Is Salvia the Next Marijuana?

Lawmakers say Salvia poses health risks to the teens who abuse it.

ByABC News
March 11, 2008, 12:47 PM

March 11, 2008— -- TALLAHASSEE, Fla. (AP) - On Web sites touting the mind-blowingpowers of salvia divinorum, come-ons to buy the hallucinogenic herbare accompanied by warnings: "Time is running out! ... stock upwhile you still can."

That's because salvia is being targeted by lawmakers concernedthat the inexpensive and easy-to-obtain plant could become the nextmarijuana. Eight states including North Dakota have already placedrestrictions on salvia, and 16 others, including Florida, areconsidering a ban or have previously.

"As soon as we make one drug illegal, kids start looking aroundfor other drugs they can buy legally. This is just the next one,"said Florida state Rep. Mary Brandenburg, who has introduced a billto make possession of salvia a felony punishable by up to fiveyears in prison.

North Dakota lawmakers last year passed a bill that makes salviadivinorum a schedule I controlled substance, a category thatincludes such drugs as heroin and marijuana. A person who makes,delivers or possesses a schedule 1 controlled substance is subjectto a felony charge.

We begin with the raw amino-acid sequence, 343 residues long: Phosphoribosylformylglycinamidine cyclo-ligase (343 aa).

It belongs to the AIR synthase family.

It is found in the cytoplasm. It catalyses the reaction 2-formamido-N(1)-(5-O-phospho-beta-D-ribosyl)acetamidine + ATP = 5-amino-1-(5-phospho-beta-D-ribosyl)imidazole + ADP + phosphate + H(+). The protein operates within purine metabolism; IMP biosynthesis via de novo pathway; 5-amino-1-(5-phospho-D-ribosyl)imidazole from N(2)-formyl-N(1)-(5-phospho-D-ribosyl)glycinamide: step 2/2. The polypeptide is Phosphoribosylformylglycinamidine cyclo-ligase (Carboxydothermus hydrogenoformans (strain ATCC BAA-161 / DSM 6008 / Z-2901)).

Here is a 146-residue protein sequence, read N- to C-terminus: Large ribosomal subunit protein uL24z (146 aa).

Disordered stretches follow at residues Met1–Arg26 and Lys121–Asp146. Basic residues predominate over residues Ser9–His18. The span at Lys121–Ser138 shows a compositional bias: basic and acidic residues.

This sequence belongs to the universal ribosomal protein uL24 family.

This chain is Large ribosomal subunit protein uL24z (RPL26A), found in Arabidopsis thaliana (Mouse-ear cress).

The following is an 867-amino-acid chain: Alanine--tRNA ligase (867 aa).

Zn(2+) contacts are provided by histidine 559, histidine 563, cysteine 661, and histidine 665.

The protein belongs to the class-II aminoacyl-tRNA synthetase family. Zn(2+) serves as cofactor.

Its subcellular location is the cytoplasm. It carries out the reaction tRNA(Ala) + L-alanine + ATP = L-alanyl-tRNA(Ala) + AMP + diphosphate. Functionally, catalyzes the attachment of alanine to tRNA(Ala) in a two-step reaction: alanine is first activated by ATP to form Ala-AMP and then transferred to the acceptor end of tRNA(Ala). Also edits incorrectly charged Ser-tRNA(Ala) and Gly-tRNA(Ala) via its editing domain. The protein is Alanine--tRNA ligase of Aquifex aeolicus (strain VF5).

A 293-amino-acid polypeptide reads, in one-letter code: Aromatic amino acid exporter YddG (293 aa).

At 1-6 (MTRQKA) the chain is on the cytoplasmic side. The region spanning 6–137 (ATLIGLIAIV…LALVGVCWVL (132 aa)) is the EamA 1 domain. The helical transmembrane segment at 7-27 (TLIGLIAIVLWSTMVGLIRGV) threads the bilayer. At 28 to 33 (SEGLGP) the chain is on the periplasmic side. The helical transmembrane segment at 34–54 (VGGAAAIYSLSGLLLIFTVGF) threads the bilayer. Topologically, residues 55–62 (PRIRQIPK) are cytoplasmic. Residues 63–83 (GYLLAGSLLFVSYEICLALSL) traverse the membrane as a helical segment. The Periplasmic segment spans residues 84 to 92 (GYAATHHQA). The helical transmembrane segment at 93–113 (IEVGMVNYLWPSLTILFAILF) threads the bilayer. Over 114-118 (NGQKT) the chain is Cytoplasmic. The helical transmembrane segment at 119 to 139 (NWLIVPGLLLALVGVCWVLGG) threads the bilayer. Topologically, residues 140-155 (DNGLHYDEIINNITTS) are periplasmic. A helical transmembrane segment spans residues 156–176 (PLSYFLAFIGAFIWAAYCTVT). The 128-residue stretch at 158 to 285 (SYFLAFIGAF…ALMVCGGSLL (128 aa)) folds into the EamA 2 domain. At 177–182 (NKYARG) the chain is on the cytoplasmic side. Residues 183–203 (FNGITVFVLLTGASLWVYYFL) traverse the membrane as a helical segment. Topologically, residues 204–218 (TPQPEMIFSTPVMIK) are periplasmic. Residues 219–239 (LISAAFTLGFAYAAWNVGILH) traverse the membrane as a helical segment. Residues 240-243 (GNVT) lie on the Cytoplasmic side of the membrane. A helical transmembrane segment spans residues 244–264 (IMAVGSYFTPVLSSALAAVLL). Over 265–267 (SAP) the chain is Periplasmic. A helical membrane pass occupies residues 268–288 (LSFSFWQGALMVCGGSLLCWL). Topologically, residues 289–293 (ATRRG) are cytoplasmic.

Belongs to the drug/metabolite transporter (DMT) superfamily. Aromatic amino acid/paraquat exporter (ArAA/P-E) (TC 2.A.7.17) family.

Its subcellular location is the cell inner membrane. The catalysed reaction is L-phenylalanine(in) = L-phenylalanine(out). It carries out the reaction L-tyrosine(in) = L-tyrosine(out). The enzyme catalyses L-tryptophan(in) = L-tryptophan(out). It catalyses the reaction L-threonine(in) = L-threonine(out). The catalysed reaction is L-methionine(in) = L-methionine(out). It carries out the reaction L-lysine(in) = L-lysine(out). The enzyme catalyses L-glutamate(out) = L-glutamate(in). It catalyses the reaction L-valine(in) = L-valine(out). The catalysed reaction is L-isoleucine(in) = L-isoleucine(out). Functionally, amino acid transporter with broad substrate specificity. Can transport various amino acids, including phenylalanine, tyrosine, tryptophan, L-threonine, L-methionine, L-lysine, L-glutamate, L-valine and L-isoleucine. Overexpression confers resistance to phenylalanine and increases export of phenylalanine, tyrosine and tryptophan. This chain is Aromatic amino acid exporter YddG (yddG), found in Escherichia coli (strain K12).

Some say legislators are overreacting to a minor problem, but noone disputes that the plant impairs judgment and the ability todrive.

Native to Mexico and still grown there, salvia divinorum isgenerally smoked but can also be chewed or made into a tea anddrunk.

Called nicknames like Sally-D, Magic Mint and Diviner's Sage,salvia is a hallucinogen that gives users an out-of-body sense oftraveling through time and space or merging with inanimate objects.Unlike hallucinogens like LSD or PCP, however, salvia's effectslast for a shorter time, generally up to an hour.

No known deaths have been attributed to salvia's use, but it waslisted as a factor in one Delaware teen's suicide two years ago.

"Parents, I would say, are pretty clueless," said JonathanAppel, an assistant professor of psychology and criminal justice atTiffin University in Ohio who has studied the emergence of thesubstance. "It's much more powerful than marijuana."